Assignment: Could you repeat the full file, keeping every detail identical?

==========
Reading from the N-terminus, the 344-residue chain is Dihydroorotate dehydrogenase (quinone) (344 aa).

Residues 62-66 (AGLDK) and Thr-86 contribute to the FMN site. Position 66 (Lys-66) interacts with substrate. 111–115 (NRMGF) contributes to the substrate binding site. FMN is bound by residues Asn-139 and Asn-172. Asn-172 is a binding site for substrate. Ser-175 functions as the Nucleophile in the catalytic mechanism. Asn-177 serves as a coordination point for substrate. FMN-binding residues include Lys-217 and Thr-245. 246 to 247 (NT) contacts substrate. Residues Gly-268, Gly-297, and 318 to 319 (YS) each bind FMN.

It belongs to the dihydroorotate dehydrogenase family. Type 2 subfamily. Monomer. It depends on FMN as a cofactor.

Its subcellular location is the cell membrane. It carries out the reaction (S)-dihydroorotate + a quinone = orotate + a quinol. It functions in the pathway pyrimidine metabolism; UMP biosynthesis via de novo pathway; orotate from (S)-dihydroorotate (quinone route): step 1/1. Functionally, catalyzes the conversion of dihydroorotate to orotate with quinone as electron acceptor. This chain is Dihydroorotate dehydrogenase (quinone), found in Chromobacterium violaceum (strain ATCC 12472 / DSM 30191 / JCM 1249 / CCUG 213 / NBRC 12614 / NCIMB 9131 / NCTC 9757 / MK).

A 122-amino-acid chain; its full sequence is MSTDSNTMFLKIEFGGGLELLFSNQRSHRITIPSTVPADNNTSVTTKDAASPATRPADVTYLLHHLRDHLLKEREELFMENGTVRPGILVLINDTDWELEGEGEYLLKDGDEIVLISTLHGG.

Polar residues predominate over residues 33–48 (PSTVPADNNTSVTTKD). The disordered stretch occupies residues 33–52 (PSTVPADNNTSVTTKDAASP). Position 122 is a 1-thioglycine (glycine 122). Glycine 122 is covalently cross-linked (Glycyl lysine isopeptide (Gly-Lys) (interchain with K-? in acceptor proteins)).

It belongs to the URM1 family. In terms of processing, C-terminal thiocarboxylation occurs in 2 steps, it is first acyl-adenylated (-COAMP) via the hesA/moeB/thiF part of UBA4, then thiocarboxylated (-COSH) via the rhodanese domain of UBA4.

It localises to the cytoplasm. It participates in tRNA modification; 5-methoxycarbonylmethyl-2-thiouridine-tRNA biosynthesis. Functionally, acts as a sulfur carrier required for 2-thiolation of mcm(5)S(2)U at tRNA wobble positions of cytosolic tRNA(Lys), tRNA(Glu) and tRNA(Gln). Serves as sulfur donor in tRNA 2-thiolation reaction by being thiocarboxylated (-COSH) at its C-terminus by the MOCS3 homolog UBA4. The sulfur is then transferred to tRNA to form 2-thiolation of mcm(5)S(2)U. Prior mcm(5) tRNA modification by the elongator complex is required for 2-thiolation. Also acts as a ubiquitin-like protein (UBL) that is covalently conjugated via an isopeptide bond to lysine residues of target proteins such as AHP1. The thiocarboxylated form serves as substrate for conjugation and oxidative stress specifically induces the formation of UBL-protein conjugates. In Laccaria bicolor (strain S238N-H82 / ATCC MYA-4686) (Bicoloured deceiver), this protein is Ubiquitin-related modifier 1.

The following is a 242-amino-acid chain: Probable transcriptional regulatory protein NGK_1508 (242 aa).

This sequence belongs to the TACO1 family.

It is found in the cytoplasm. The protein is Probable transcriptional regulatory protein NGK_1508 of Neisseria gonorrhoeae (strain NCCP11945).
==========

Reading from the N-terminus, the 344-residue chain is Dihydroorotate dehydrogenase (quinone) (344 aa).

Residues 62-66 (AGLDK) and Thr-86 contribute to the FMN site. Position 66 (Lys-66) interacts with substrate. 111–115 (NRMGF) contributes to the substrate binding site. FMN is bound by residues Asn-139 and Asn-172. Asn-172 is a binding site for substrate. Ser-175 functions as the Nucleophile in the catalytic mechanism. Asn-177 serves as a coordination point for substrate. FMN-binding residues include Lys-217 and Thr-245. 246 to 247 (NT) contacts substrate. Residues Gly-268, Gly-297, and 318 to 319 (YS) each bind FMN.

It belongs to the dihydroorotate dehydrogenase family. Type 2 subfamily. Monomer. It depends on FMN as a cofactor.

Its subcellular location is the cell membrane. It carries out the reaction (S)-dihydroorotate + a quinone = orotate + a quinol. It functions in the pathway pyrimidine metabolism; UMP biosynthesis via de novo pathway; orotate from (S)-dihydroorotate (quinone route): step 1/1. Functionally, catalyzes the conversion of dihydroorotate to orotate with quinone as electron acceptor. This chain is Dihydroorotate dehydrogenase (quinone), found in Chromobacterium violaceum (strain ATCC 12472 / DSM 30191 / JCM 1249 / CCUG 213 / NBRC 12614 / NCIMB 9131 / NCTC 9757 / MK).

A 122-amino-acid chain; its full sequence is MSTDSNTMFLKIEFGGGLELLFSNQRSHRITIPSTVPADNNTSVTTKDAASPATRPADVTYLLHHLRDHLLKEREELFMENGTVRPGILVLINDTDWELEGEGEYLLKDGDEIVLISTLHGG.

Polar residues predominate over residues 33–48 (PSTVPADNNTSVTTKD). The disordered stretch occupies residues 33–52 (PSTVPADNNTSVTTKDAASP). Position 122 is a 1-thioglycine (glycine 122). Glycine 122 is covalently cross-linked (Glycyl lysine isopeptide (Gly-Lys) (interchain with K-? in acceptor proteins)).

It belongs to the URM1 family. In terms of processing, C-terminal thiocarboxylation occurs in 2 steps, it is first acyl-adenylated (-COAMP) via the hesA/moeB/thiF part of UBA4, then thiocarboxylated (-COSH) via the rhodanese domain of UBA4.

It localises to the cytoplasm. It participates in tRNA modification; 5-methoxycarbonylmethyl-2-thiouridine-tRNA biosynthesis. Functionally, acts as a sulfur carrier required for 2-thiolation of mcm(5)S(2)U at tRNA wobble positions of cytosolic tRNA(Lys), tRNA(Glu) and tRNA(Gln). Serves as sulfur donor in tRNA 2-thiolation reaction by being thiocarboxylated (-COSH) at its C-terminus by the MOCS3 homolog UBA4. The sulfur is then transferred to tRNA to form 2-thiolation of mcm(5)S(2)U. Prior mcm(5) tRNA modification by the elongator complex is required for 2-thiolation. Also acts as a ubiquitin-like protein (UBL) that is covalently conjugated via an isopeptide bond to lysine residues of target proteins such as AHP1. The thiocarboxylated form serves as substrate for conjugation and oxidative stress specifically induces the formation of UBL-protein conjugates. In Laccaria bicolor (strain S238N-H82 / ATCC MYA-4686) (Bicoloured deceiver), this protein is Ubiquitin-related modifier 1.

The following is a 242-amino-acid chain: Probable transcriptional regulatory protein NGK_1508 (242 aa).

This sequence belongs to the TACO1 family.

It is found in the cytoplasm. The protein is Probable transcriptional regulatory protein NGK_1508 of Neisseria gonorrhoeae (strain NCCP11945).